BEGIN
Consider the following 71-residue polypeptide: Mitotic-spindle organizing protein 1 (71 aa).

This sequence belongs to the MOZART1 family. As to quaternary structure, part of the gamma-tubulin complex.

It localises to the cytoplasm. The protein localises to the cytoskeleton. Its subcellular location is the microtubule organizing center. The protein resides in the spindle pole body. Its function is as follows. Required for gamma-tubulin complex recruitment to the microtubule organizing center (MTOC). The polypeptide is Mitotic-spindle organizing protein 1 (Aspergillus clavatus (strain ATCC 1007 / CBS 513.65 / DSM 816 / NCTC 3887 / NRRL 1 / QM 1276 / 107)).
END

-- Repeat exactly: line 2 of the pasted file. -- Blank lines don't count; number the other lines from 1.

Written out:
This sequence belongs to the MOZART1 family. As to quaternary structure, part of the gamma-tubulin complex.